Limits to aging and longevity
The rise in human longevity is one of humanity’s crowning achievements. Although advances in public health beginning in the 19th century initiated the rise in life expectancy, recent gains have been achieved by reducing death rates at middle and older ages. A debate about the future course of life expectancy has been ongoing for the last quarter-century.
Some suggest that historical trends in longevity will continue and radical life extension is either visible on the near horizon or has already arrived. Others propose that there are biologically based limits to the duration of life, and those limits are being approached now. A growing compilation of research is starting to point towards there being limits to human longevity. Observed mortality trends in the United States since 1990 indicate definitively that the rate of improvement in life expectancy in the United States has decelerated dramatically.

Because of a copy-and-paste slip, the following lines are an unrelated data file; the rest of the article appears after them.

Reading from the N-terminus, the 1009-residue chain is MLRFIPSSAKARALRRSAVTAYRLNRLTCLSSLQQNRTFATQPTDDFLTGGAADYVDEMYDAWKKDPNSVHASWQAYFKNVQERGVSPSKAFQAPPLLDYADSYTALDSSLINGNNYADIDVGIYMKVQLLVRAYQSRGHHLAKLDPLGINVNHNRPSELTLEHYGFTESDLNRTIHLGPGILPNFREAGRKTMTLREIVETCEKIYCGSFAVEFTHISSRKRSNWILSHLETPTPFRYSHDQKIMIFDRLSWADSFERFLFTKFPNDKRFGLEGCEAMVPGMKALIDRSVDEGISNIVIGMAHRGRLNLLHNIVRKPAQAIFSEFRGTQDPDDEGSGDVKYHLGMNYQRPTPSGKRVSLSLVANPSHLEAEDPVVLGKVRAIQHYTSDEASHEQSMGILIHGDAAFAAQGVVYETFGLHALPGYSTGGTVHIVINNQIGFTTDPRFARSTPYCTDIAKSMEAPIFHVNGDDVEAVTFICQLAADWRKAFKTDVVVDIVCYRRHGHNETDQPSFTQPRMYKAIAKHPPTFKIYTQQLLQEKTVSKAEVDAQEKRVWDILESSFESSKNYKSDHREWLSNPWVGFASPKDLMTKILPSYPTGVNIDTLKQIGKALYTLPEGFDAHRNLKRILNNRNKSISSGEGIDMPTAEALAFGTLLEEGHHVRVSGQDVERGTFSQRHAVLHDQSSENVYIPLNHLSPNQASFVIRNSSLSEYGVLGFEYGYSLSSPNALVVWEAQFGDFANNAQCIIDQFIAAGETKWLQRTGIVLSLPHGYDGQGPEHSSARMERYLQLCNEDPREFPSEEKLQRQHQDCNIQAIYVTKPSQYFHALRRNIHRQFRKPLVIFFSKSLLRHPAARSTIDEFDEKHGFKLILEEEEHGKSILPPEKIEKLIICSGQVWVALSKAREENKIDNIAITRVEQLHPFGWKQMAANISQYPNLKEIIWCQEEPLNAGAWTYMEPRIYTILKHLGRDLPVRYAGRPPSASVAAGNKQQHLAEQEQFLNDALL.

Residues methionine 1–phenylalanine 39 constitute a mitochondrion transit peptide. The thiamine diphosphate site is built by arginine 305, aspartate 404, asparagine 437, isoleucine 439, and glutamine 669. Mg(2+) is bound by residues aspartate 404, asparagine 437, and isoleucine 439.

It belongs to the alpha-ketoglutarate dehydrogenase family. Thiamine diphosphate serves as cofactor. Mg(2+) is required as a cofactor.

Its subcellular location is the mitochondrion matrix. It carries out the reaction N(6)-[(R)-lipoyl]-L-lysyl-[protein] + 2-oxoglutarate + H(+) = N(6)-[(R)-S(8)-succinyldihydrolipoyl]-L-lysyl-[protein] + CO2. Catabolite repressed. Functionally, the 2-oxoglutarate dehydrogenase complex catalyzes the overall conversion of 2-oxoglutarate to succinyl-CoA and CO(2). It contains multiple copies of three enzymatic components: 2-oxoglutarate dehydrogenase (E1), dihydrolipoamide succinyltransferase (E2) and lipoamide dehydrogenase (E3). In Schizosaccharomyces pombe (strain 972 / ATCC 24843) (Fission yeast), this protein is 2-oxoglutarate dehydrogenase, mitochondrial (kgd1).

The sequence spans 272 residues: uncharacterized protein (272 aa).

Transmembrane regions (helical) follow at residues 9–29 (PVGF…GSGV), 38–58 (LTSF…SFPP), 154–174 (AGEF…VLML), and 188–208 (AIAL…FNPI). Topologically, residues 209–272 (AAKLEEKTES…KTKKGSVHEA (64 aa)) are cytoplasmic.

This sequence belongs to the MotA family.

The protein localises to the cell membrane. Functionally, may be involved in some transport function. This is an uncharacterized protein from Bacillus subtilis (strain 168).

So, predictions of radical life extension just by boosting lifespan independent of healthspan are unlikely to be forthcoming. That suggests that there may be a greater benefit to aging and longevity if the primary goal of medicine and public health is to focus on healthspan extension instead of thinking purely of lifespan extension. Promoting advances in aging biology may allow humanity to break through biological barriers that influence both healthspan and lifespan, allowing for a welcome extension of the period of healthy life, a compression of morbidity, but only a marginal further increase in life expectancy.